Rheopathologic Consequence of Plasmodium vivax Rosette Formation.
Zhang R., Lee W-C., Lau Y-L., Albrecht L., Lopes SCP., Costa FTM., Suwanarusk R., Nosten F., Cooke BM., Rénia L., Russell B.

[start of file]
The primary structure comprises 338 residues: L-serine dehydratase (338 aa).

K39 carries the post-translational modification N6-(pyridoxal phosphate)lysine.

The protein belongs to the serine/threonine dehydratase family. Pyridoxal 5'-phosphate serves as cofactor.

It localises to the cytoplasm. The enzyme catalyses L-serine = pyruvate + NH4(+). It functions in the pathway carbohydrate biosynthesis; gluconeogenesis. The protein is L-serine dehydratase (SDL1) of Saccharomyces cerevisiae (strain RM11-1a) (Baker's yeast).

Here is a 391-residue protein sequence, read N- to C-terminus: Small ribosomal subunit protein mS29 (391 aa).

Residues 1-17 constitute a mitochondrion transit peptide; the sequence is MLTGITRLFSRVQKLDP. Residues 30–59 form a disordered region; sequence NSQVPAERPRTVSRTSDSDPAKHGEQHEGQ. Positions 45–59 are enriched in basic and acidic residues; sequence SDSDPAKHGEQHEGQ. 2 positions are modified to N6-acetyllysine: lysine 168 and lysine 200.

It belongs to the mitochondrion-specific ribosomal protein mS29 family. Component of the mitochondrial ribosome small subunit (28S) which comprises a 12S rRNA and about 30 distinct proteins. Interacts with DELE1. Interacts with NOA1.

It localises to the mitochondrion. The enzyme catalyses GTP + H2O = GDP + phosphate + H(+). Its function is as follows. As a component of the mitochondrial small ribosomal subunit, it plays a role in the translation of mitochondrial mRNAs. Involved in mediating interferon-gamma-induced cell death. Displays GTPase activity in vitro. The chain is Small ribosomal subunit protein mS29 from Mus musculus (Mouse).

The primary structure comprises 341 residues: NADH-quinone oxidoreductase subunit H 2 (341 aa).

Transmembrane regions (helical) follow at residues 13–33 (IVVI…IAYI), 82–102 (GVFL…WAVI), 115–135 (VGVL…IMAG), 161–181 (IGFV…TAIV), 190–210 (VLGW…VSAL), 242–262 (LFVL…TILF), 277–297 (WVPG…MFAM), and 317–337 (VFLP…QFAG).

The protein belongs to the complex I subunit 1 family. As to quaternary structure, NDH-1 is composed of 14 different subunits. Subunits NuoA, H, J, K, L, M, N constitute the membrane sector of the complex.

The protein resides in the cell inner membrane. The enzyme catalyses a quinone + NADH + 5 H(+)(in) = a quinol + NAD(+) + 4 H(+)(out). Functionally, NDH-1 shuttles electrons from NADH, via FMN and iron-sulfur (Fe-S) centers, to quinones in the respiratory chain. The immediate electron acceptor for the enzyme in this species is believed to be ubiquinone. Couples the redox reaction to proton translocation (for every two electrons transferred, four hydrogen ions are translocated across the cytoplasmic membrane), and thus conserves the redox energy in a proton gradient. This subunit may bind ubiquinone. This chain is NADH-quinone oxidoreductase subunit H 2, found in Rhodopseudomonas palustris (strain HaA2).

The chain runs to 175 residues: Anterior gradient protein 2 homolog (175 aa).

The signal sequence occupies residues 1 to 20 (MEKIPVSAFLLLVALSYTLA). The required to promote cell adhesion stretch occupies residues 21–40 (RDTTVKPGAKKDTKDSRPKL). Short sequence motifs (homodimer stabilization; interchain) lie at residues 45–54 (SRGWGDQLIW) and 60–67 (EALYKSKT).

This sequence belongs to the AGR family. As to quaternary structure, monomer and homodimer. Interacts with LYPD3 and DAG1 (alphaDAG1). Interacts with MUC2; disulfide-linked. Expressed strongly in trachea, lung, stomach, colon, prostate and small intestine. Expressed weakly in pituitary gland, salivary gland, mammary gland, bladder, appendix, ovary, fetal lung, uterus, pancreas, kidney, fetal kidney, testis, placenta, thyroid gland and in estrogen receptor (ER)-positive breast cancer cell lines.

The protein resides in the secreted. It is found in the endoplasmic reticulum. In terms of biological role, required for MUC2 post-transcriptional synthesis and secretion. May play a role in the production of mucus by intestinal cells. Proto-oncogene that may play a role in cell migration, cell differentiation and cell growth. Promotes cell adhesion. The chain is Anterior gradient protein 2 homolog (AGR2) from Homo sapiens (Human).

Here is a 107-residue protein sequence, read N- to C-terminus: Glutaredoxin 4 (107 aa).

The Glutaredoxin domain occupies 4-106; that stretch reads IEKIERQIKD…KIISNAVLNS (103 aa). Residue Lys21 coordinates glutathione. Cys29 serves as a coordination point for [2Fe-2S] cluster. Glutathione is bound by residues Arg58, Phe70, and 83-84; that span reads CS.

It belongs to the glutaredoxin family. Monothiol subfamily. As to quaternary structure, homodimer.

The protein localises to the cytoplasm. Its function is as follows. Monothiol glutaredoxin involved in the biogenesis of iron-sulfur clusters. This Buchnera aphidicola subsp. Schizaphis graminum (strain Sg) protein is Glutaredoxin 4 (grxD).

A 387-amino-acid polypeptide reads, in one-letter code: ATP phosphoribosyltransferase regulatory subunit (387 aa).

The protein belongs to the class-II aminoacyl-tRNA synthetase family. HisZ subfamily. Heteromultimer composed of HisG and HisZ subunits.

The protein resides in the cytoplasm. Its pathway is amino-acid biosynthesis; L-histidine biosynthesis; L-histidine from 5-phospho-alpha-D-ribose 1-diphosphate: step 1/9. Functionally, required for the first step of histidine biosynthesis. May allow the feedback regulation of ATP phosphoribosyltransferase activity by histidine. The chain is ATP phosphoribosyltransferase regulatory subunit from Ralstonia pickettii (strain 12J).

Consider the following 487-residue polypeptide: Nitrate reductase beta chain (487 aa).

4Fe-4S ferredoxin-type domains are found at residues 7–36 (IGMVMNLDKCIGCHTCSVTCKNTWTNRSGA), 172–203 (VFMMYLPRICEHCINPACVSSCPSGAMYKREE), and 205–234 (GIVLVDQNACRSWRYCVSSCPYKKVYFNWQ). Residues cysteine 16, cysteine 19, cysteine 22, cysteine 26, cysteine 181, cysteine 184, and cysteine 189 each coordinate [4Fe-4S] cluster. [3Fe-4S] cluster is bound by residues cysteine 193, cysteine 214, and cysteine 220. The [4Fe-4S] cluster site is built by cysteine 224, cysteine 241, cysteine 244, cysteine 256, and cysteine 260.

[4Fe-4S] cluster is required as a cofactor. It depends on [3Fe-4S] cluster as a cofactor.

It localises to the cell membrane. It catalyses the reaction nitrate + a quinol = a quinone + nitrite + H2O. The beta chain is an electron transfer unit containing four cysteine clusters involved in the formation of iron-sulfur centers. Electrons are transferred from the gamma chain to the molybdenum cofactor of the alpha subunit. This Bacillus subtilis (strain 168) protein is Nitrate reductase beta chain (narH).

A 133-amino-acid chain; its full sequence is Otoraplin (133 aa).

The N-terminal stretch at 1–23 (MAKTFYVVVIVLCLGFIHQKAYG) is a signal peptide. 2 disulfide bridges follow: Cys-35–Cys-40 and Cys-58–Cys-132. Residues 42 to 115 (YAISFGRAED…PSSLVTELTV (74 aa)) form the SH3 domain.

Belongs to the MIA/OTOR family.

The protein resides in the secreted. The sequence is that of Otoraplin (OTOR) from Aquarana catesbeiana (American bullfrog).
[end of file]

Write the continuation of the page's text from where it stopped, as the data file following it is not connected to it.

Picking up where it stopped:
Malaria parasites dramatically alter the rheological properties of infected red blood cells. In the case of Plasmodium vivax, the parasite rapidly decreases the shear elastic modulus of the invaded RBC, enabling it to avoid splenic clearance. This study highlights correlation between rosette formation and altered membrane deformability of P. vivax-infected erythrocytes, where the rosette-forming infected erythrocytes are significantly more rigid than their non-rosetting counterparts. The adhesion of normocytes to the PvIRBC is strong (mean binding force of 440pN) resulting in stable rosette formation even under high physiological shear flow stress. Rosetting may contribute to the sequestration of PvIRBC schizonts in the host microvasculature or spleen.